Fecha de la publicación: 26/11/2020
Autor: Manuela Expósito-Ruiz (1), Juan Ignacio Arcelus (2), Joseph A Caprini (3), Cristina López-Espada (4), Alessandra Bura-Riviere (5), Cristina Amado (6), Mónica Loring (7), Daniela Mastroiacovo (8), Manuel Monreal (9), RIETE Investigators
1Unit of Biostatistics, Department of Statistics, School of Medicine, University of Granada, Granada, Spain.
2Department of General Surgery, Hospital Universitario Virgen de las Nieves, University of Granada, Granada, Spain. Electronic address: email@example.com.
3NorthShore University, HealthSystem-Emeritus, Evanston, Ill; Pritzker School of Medicine, University of Chicago, Chicago, Ill.
4Department of Angiology and Vascular Surgery, Hospital Universitario Virgen de las Nieves, Granada, Spain.
5Department of Vascular Medicine, Hôpital de Rangueil, Toulouse, France.
6Department of Internal Medicine, Hospital Sierrallana, Santander, Spain.
7Department of Internal Medicine, Hospital Comarcal de Axarquía, Málaga, Spain.
8Department of Angiology, Ospedale SS, Filippo e Nicola, Avezzano, Italy.
9Department of Internal Medicine, Hospital Germans Trias i Pujol, Badalona, Barcelona; Department of Medicine, Universidad Católica de Murcia, Murcia, Spain.
Background: Venous thromboembolism (VTE) is a major cause of morbidity and mortality postoperatively. The use of pharmacologic prophylaxis is effective in reducing the incidence of VTE. However, the prophylaxis is often discontinued at hospital discharge, especially for those with benign disease. The implications of this practice are not known. We assessed the data from a large, ongoing registry regarding the time course of VTE and outcomes after noncancer surgery.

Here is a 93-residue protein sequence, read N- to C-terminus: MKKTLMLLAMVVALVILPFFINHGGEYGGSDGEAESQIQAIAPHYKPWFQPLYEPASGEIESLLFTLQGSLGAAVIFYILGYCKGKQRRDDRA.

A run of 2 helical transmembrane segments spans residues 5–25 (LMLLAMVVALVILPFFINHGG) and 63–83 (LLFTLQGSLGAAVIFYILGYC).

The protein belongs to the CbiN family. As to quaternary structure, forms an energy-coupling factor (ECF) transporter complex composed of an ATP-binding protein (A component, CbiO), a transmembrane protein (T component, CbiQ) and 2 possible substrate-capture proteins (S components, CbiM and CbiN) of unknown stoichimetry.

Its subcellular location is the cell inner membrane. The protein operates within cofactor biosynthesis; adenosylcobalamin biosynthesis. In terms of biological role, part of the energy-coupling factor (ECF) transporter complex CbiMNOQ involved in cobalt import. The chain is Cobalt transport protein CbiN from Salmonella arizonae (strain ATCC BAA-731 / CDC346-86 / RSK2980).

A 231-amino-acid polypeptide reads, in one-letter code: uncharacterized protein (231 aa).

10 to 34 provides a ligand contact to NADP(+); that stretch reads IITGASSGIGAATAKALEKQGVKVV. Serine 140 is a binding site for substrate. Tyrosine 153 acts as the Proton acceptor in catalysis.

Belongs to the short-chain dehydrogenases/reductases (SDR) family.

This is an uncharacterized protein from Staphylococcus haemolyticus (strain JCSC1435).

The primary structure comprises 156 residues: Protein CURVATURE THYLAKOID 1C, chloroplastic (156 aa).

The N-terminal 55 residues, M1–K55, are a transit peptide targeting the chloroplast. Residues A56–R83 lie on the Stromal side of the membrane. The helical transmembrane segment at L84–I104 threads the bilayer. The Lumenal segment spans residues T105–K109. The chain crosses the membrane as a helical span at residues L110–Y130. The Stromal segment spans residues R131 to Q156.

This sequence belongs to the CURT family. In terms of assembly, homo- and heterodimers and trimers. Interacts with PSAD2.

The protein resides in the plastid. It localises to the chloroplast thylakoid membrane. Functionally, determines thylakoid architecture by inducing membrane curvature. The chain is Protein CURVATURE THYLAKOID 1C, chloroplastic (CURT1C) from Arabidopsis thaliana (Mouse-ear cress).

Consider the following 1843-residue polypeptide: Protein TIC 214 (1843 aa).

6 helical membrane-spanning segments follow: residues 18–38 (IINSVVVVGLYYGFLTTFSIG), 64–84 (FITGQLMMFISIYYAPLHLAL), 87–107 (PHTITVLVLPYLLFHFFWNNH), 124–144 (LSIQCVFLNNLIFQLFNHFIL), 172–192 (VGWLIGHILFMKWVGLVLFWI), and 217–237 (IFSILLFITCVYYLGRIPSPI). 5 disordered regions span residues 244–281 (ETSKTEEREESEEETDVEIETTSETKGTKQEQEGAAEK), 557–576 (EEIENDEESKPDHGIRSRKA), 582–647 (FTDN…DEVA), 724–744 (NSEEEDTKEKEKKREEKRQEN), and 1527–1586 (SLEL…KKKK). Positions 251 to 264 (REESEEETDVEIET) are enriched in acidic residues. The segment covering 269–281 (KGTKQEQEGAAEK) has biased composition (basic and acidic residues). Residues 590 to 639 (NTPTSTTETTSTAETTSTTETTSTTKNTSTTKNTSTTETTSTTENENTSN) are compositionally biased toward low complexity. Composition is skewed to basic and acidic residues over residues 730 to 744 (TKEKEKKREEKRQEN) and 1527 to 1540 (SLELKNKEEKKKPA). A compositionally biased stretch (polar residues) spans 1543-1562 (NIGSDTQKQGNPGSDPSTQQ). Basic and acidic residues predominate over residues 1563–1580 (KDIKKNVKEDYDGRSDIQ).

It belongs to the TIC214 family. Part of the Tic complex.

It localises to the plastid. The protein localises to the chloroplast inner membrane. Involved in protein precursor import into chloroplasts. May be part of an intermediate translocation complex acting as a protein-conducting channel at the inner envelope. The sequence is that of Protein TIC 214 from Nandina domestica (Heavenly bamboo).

Methods: We analyzed the RIETE (Computerized Registry on Venous Thromboembolism) registry, which includes data from consecutive patients with symptomatic confirmed VTE. In the present study, we focused on general surgical patients who had developed symptomatic postoperative VTE in the first 8 weeks after noncancer surgery. The main objective was to assess the interval between surgery and the occurrence of VTE. Additional variables included the clinical presentation associated with the event, the use of thrombosis prophylaxis, and unfavorable outcomes.
Results: The data from 3296 patients were analyzed. The median time from surgery to the detection of VTE was 16 days (interquartile range, 8-30 days). Of the VTE events, 77% were detected after the first postoperative week and 27% after 4 weeks. Overall, 43.9% of the patients with VTE had received pharmacologic prophylaxis after surgery for a median of 8 days (interquartile range, 5-14 days), and three quarters of the VTE events were detected after pharmacologic prophylaxis had been discontinued. Overall, 54% of the patients with VTE had presented with pulmonary embolism. For 15% of the patients, the clinical outcome was unfavorable, including 4% who had died within 90 days.
Conclusions: The risk of VTE after noncancer general surgery remains high for ≤2 months. More than one half of the patients had presented with symptomatic PE as the VTE event, and 15% had had unfavorable outcomes. Only 44% of these patients had received pharmacologic prophylaxis for around 1 week.
Trial registration: ClinicalTrials.gov NCT02832245.
Copyright © 2020 Society for Vascular Surgery. Published by Elsevier Inc. All rights reserved.